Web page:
Australians use a particularly nasty, dirty form of English. Our ancestors have taken the Queen’s English, cut it with equal parts vulgarity and apathy, baked it under our harsh sun, and then called it awstrailyen. Today, we speak it hard and fast.
For UniSA’s international students – who make up half of the Uni’s enrolments – learning, understanding and speaking English is one of the most daunting challenges faced, according to one of the University’s International Consultants. According to the consultant, who works closely with international students, many are still not particularly fluent in English when they reach Australia. Worse, the speed with which Australians talk is a little overwhelming – particularly if the listener is translating from one language to another in their head.
But a group of UniSA students have recognised the problem, and are working to fix it. The University’s Global Experience program, which aims to help students understand “cultural differences”, and “communicate easily across cultures”, have begun the English Language Discussion Group.
Skye Bennett, the Global Experience Program Coordinator, says the club was set up to, “provide an opportunity for students in the Global Experience program to gain experiential credit for Global Experience as well as skill development and experience. It also provides an avenue for international and local students to engage in an informal and supportive context, and international students can ask questions about life in Adelaide, local services, studying at UniSA, Uni processes and procedures, and make friends in a relaxed environment- so it’s an opportunity for further engagement and networking between international and local UniSA students.”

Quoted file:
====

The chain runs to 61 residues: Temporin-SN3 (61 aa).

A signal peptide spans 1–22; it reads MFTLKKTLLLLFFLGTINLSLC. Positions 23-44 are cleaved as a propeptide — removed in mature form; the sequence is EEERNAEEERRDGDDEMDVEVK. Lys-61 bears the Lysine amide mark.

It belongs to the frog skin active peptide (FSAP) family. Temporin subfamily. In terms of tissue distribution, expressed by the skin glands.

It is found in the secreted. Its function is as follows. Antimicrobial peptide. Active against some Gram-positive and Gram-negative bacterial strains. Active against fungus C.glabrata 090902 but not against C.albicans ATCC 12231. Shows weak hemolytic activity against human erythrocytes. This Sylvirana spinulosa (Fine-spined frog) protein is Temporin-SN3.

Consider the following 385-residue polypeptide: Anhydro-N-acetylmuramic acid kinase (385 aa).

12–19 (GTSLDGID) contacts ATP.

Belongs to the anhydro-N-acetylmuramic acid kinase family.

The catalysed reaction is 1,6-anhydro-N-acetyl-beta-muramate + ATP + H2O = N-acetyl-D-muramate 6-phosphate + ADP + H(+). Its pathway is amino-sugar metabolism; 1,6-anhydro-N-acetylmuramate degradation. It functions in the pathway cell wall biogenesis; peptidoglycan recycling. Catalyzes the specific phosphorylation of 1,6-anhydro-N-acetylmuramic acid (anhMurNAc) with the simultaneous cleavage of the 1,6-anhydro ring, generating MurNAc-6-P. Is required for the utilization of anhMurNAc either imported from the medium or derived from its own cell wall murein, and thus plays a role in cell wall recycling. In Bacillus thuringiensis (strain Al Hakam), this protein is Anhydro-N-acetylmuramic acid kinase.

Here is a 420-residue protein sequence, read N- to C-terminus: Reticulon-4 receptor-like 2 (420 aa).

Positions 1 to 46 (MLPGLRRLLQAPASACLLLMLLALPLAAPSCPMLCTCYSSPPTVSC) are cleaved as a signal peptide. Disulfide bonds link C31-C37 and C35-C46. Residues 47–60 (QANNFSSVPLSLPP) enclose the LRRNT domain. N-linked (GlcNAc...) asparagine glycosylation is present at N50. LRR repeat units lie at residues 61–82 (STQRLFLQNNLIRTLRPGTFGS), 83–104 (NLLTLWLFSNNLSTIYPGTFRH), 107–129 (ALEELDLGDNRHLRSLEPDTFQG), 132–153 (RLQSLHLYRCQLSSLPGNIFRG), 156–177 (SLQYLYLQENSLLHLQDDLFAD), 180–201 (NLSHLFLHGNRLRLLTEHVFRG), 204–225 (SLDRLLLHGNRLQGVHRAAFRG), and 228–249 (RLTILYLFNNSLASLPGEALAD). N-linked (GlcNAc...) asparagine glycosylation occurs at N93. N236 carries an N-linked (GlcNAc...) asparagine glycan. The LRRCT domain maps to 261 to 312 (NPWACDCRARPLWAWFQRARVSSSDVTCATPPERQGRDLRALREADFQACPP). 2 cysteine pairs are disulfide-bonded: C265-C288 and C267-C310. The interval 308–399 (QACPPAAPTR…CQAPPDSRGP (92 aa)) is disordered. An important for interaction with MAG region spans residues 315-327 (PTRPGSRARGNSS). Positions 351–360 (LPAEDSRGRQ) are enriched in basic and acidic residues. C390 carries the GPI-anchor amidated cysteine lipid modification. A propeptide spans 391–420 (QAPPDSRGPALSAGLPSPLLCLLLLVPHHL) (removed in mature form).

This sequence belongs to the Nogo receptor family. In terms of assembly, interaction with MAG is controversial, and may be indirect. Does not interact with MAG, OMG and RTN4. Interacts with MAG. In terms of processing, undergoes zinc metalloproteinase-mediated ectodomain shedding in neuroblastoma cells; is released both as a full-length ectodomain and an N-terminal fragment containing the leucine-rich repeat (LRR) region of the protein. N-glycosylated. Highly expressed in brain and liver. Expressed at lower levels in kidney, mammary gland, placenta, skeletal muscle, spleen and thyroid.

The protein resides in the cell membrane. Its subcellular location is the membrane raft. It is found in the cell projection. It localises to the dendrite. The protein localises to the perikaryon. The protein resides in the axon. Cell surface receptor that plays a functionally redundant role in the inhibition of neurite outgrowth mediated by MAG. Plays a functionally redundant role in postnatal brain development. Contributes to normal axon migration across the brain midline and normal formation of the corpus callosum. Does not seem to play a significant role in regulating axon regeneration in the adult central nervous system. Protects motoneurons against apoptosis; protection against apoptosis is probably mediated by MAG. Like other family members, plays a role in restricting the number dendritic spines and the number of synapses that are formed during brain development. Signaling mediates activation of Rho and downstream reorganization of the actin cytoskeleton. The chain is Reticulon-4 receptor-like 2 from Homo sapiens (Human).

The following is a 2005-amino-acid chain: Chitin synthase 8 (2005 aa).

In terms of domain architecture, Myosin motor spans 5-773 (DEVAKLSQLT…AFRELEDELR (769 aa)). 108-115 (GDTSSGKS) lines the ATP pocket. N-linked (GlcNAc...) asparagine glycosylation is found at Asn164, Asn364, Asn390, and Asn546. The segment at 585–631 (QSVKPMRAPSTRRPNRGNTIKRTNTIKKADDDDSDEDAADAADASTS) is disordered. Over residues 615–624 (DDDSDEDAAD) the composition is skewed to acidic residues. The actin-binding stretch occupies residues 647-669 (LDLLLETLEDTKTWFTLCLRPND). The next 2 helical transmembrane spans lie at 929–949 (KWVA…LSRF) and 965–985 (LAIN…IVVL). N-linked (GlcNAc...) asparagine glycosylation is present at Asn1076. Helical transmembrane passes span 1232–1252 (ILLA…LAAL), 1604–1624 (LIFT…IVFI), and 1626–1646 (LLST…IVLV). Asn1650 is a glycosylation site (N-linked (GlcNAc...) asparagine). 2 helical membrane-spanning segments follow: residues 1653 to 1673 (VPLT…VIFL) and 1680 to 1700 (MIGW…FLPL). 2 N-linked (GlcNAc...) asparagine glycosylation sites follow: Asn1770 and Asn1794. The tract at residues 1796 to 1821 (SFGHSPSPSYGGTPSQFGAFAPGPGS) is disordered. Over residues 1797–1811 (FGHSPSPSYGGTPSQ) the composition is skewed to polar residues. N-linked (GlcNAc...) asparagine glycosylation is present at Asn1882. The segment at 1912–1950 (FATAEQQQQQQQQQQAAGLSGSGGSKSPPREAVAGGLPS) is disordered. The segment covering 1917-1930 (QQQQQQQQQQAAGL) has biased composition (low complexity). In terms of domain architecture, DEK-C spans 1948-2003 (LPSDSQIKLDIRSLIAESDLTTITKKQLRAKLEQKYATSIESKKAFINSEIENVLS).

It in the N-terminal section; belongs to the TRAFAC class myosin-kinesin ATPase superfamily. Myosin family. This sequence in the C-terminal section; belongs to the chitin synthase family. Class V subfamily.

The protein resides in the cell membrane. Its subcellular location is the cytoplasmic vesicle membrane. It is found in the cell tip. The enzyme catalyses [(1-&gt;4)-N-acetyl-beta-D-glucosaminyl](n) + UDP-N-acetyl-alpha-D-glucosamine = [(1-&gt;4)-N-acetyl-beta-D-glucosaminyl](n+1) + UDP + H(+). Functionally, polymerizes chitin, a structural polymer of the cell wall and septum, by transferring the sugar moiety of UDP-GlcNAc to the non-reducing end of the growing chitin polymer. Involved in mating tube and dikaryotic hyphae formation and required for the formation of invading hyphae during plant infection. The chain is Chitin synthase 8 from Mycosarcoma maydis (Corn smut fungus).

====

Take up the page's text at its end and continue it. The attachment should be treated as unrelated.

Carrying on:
Bonnie Luedtke, one of the student organisers, says the broad range of activities at each meeting keep the club fresh and fun – and avoid it becoming too academic.
“Conversation topics are broad and varied, with at least one student ‘facilitator’ present at each session to guide discussion by providing topics, questions and games to engage the members. In the future, the Conversation Club seeks to extend its services to encompass a broader set of activities including short excursions to cultural attractions and cultural cooking.”
Skye agrees that English isn’t easy to speak – but, she points out, neither are other languages.
“Learning and speaking any second language can be tricky at times, particularly at the beginning stages. Understanding English slang, idioms and colloquialism can be difficult for international students. With second language acquisition, speaking can be trickier than listening. It depends on how much time you commit to learning a second language. I have been trying to learn Mandarin for years and I’m still not fluent!”
The group meets at the City West Student Lounge on Mondays from 5-6pm and Fridays from 12-1pm, although there are plans to run a group at City East in the future. To get involved, just head along!
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